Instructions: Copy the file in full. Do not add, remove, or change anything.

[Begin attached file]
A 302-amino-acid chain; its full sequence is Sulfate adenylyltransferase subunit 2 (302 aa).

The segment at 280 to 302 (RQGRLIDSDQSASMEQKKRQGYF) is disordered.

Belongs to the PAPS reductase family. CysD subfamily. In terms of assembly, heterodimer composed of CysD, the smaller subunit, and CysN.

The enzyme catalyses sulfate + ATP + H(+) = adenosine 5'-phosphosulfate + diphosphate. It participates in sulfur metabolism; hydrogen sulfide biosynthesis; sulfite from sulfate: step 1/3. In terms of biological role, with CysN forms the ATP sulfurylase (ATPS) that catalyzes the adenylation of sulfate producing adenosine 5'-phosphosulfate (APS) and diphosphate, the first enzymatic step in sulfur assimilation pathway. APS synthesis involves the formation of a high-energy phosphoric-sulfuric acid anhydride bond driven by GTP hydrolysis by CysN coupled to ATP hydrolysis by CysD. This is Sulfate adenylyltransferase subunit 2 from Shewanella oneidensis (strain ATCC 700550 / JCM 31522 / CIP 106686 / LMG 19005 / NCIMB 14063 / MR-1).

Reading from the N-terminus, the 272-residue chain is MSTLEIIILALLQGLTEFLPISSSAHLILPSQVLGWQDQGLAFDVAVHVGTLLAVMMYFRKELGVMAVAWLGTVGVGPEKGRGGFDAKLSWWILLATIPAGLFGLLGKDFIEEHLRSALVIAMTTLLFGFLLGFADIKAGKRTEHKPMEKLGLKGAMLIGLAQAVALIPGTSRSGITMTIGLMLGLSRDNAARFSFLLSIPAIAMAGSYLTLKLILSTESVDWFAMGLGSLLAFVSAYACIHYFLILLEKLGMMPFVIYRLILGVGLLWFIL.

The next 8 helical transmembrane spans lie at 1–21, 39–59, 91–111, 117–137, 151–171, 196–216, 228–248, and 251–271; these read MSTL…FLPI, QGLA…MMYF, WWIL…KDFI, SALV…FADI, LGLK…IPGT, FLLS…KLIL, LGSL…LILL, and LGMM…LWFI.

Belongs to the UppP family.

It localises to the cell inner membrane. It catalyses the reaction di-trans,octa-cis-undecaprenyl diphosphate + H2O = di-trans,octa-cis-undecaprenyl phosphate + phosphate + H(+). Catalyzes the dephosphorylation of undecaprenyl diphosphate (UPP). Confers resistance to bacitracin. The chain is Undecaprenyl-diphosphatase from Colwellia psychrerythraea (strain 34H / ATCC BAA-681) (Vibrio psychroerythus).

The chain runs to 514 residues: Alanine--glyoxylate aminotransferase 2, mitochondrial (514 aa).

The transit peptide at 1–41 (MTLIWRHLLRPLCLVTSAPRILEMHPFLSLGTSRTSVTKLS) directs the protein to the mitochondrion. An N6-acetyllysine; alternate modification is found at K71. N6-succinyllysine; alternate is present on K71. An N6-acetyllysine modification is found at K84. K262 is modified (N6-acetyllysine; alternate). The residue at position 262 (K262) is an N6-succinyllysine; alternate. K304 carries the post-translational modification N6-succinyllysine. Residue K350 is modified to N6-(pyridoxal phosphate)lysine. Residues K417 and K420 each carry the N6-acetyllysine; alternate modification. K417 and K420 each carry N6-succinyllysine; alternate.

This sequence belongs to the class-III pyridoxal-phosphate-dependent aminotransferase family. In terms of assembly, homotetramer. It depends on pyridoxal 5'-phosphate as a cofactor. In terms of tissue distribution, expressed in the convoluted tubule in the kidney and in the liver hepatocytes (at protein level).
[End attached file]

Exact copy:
A 302-amino-acid chain; its full sequence is Sulfate adenylyltransferase subunit 2 (302 aa).

The segment at 280 to 302 (RQGRLIDSDQSASMEQKKRQGYF) is disordered.

Belongs to the PAPS reductase family. CysD subfamily. In terms of assembly, heterodimer composed of CysD, the smaller subunit, and CysN.

The enzyme catalyses sulfate + ATP + H(+) = adenosine 5'-phosphosulfate + diphosphate. It participates in sulfur metabolism; hydrogen sulfide biosynthesis; sulfite from sulfate: step 1/3. In terms of biological role, with CysN forms the ATP sulfurylase (ATPS) that catalyzes the adenylation of sulfate producing adenosine 5'-phosphosulfate (APS) and diphosphate, the first enzymatic step in sulfur assimilation pathway. APS synthesis involves the formation of a high-energy phosphoric-sulfuric acid anhydride bond driven by GTP hydrolysis by CysN coupled to ATP hydrolysis by CysD. This is Sulfate adenylyltransferase subunit 2 from Shewanella oneidensis (strain ATCC 700550 / JCM 31522 / CIP 106686 / LMG 19005 / NCIMB 14063 / MR-1).

Reading from the N-terminus, the 272-residue chain is MSTLEIIILALLQGLTEFLPISSSAHLILPSQVLGWQDQGLAFDVAVHVGTLLAVMMYFRKELGVMAVAWLGTVGVGPEKGRGGFDAKLSWWILLATIPAGLFGLLGKDFIEEHLRSALVIAMTTLLFGFLLGFADIKAGKRTEHKPMEKLGLKGAMLIGLAQAVALIPGTSRSGITMTIGLMLGLSRDNAARFSFLLSIPAIAMAGSYLTLKLILSTESVDWFAMGLGSLLAFVSAYACIHYFLILLEKLGMMPFVIYRLILGVGLLWFIL.

The next 8 helical transmembrane spans lie at 1–21, 39–59, 91–111, 117–137, 151–171, 196–216, 228–248, and 251–271; these read MSTL…FLPI, QGLA…MMYF, WWIL…KDFI, SALV…FADI, LGLK…IPGT, FLLS…KLIL, LGSL…LILL, and LGMM…LWFI.

Belongs to the UppP family.

It localises to the cell inner membrane. It catalyses the reaction di-trans,octa-cis-undecaprenyl diphosphate + H2O = di-trans,octa-cis-undecaprenyl phosphate + phosphate + H(+). Catalyzes the dephosphorylation of undecaprenyl diphosphate (UPP). Confers resistance to bacitracin. The chain is Undecaprenyl-diphosphatase from Colwellia psychrerythraea (strain 34H / ATCC BAA-681) (Vibrio psychroerythus).

The chain runs to 514 residues: Alanine--glyoxylate aminotransferase 2, mitochondrial (514 aa).

The transit peptide at 1–41 (MTLIWRHLLRPLCLVTSAPRILEMHPFLSLGTSRTSVTKLS) directs the protein to the mitochondrion. An N6-acetyllysine; alternate modification is found at K71. N6-succinyllysine; alternate is present on K71. An N6-acetyllysine modification is found at K84. K262 is modified (N6-acetyllysine; alternate). The residue at position 262 (K262) is an N6-succinyllysine; alternate. K304 carries the post-translational modification N6-succinyllysine. Residue K350 is modified to N6-(pyridoxal phosphate)lysine. Residues K417 and K420 each carry the N6-acetyllysine; alternate modification. K417 and K420 each carry N6-succinyllysine; alternate.

This sequence belongs to the class-III pyridoxal-phosphate-dependent aminotransferase family. In terms of assembly, homotetramer. It depends on pyridoxal 5'-phosphate as a cofactor. In terms of tissue distribution, expressed in the convoluted tubule in the kidney and in the liver hepatocytes (at protein level).